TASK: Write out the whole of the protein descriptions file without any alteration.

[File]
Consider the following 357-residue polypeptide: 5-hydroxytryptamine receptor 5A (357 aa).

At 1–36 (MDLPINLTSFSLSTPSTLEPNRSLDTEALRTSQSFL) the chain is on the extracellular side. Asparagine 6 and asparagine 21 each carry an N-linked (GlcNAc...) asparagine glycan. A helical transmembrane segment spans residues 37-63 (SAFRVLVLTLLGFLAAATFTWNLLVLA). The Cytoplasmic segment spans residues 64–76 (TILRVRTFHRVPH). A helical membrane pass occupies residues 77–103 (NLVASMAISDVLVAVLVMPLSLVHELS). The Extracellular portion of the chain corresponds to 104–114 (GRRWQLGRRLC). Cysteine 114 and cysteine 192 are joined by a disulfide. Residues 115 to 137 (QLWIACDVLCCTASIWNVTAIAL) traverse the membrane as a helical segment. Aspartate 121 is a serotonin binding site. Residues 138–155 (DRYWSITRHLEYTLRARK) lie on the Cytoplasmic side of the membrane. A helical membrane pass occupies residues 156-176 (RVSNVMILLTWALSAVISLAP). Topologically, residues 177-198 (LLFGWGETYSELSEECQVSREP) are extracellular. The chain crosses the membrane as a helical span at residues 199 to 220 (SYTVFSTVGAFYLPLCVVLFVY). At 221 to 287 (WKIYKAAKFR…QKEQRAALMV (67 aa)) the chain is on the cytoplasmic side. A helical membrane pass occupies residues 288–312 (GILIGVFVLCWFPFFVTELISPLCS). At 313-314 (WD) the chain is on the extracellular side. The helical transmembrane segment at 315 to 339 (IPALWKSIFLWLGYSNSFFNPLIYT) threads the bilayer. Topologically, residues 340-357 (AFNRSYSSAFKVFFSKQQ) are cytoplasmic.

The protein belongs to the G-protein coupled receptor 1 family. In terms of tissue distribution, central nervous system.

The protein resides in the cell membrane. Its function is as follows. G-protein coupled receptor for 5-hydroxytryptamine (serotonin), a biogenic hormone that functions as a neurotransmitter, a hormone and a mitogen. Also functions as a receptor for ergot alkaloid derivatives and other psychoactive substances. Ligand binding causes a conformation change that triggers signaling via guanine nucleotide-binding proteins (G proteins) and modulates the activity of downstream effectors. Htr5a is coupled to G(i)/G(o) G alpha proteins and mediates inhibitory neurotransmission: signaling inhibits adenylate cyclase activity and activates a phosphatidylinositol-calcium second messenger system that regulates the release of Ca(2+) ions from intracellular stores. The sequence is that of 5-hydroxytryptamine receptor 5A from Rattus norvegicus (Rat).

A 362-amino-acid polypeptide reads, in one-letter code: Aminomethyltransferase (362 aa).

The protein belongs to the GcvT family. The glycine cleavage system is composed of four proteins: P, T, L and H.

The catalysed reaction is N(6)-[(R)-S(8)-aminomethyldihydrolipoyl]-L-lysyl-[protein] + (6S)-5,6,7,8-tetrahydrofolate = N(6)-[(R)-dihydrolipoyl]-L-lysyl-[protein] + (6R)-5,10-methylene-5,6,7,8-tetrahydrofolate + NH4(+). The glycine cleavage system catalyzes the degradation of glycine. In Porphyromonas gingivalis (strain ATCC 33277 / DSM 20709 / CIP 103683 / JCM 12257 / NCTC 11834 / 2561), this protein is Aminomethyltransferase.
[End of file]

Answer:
Consider the following 357-residue polypeptide: 5-hydroxytryptamine receptor 5A (357 aa).

At 1–36 (MDLPINLTSFSLSTPSTLEPNRSLDTEALRTSQSFL) the chain is on the extracellular side. Asparagine 6 and asparagine 21 each carry an N-linked (GlcNAc...) asparagine glycan. A helical transmembrane segment spans residues 37-63 (SAFRVLVLTLLGFLAAATFTWNLLVLA). The Cytoplasmic segment spans residues 64–76 (TILRVRTFHRVPH). A helical membrane pass occupies residues 77–103 (NLVASMAISDVLVAVLVMPLSLVHELS). The Extracellular portion of the chain corresponds to 104–114 (GRRWQLGRRLC). Cysteine 114 and cysteine 192 are joined by a disulfide. Residues 115 to 137 (QLWIACDVLCCTASIWNVTAIAL) traverse the membrane as a helical segment. Aspartate 121 is a serotonin binding site. Residues 138–155 (DRYWSITRHLEYTLRARK) lie on the Cytoplasmic side of the membrane. A helical membrane pass occupies residues 156-176 (RVSNVMILLTWALSAVISLAP). Topologically, residues 177-198 (LLFGWGETYSELSEECQVSREP) are extracellular. The chain crosses the membrane as a helical span at residues 199 to 220 (SYTVFSTVGAFYLPLCVVLFVY). At 221 to 287 (WKIYKAAKFR…QKEQRAALMV (67 aa)) the chain is on the cytoplasmic side. A helical membrane pass occupies residues 288–312 (GILIGVFVLCWFPFFVTELISPLCS). At 313-314 (WD) the chain is on the extracellular side. The helical transmembrane segment at 315 to 339 (IPALWKSIFLWLGYSNSFFNPLIYT) threads the bilayer. Topologically, residues 340-357 (AFNRSYSSAFKVFFSKQQ) are cytoplasmic.

The protein belongs to the G-protein coupled receptor 1 family. In terms of tissue distribution, central nervous system.

The protein resides in the cell membrane. Its function is as follows. G-protein coupled receptor for 5-hydroxytryptamine (serotonin), a biogenic hormone that functions as a neurotransmitter, a hormone and a mitogen. Also functions as a receptor for ergot alkaloid derivatives and other psychoactive substances. Ligand binding causes a conformation change that triggers signaling via guanine nucleotide-binding proteins (G proteins) and modulates the activity of downstream effectors. Htr5a is coupled to G(i)/G(o) G alpha proteins and mediates inhibitory neurotransmission: signaling inhibits adenylate cyclase activity and activates a phosphatidylinositol-calcium second messenger system that regulates the release of Ca(2+) ions from intracellular stores. The sequence is that of 5-hydroxytryptamine receptor 5A from Rattus norvegicus (Rat).

A 362-amino-acid polypeptide reads, in one-letter code: Aminomethyltransferase (362 aa).

The protein belongs to the GcvT family. The glycine cleavage system is composed of four proteins: P, T, L and H.

The catalysed reaction is N(6)-[(R)-S(8)-aminomethyldihydrolipoyl]-L-lysyl-[protein] + (6S)-5,6,7,8-tetrahydrofolate = N(6)-[(R)-dihydrolipoyl]-L-lysyl-[protein] + (6R)-5,10-methylene-5,6,7,8-tetrahydrofolate + NH4(+). The glycine cleavage system catalyzes the degradation of glycine. In Porphyromonas gingivalis (strain ATCC 33277 / DSM 20709 / CIP 103683 / JCM 12257 / NCTC 11834 / 2561), this protein is Aminomethyltransferase.